We expect to have a quantifiable figure for adult recruitment numbers, egg to fry survival rates and entrainment rates through Grand Coulee Dam. We will know the genetic status of fish stocks so that a management recommendation could be made regarding possible hatchery enhancement of natural production stocks. We will also be able to recommend possible management strategy to reduce entrainment numbers through Grand Coulee Dam.

Present utilization and convservation potential of target population or area
The correct answer to this question is not possible without proper defination.Present kokanee numbers utilize all available habitat. Habitat availability and utilizations is not the limiting factor.

Assumed historic status of utilization and conservation potential
Historiclly these fish were sockeye and supported a subsistence fishery that was self supporting.We assume that the populations of native resident fish remained constant during the time frame prior to the construction and operation of the third powerhouse at Grand Coulee dam and that native and resident species utilized habitat with constant population numbers below Grand Coulee Dam and upstream from the present site of Chirf Joseph Dam.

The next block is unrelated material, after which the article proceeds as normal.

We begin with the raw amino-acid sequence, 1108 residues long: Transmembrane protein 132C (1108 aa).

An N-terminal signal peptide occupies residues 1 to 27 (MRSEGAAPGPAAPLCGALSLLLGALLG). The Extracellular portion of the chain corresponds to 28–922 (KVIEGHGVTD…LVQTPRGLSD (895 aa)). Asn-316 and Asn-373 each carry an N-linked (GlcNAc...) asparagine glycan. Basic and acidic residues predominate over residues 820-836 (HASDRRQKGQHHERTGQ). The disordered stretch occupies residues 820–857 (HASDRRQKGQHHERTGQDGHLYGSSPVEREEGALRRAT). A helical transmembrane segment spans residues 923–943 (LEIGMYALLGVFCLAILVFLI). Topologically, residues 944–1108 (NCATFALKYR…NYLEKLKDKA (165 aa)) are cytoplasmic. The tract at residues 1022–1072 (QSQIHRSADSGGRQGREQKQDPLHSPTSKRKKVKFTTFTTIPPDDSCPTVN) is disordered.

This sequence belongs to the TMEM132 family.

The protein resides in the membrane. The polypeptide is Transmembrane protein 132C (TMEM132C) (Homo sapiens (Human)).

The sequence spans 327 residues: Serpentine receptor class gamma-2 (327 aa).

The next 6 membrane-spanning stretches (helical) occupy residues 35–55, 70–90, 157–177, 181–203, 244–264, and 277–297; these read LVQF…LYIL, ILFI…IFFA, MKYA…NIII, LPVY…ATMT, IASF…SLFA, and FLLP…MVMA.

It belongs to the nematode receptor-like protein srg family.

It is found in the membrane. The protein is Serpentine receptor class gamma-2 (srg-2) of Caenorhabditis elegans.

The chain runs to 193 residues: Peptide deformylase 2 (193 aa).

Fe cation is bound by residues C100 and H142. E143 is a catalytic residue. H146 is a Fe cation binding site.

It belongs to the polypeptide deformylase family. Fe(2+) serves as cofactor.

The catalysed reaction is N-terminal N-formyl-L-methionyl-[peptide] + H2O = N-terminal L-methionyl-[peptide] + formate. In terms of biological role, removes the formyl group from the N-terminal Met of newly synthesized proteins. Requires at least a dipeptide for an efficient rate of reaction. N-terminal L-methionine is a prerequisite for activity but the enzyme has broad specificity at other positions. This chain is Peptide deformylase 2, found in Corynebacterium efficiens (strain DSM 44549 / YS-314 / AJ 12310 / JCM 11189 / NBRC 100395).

Long term expected utilization and conservation potential for target population or habitat
The populations of native resident fish and distributions, abundance, size composition genetic characteristics and habitat associations remain constant and provide a harvesteable surplus of fish for subsistence and recreational fpurposes.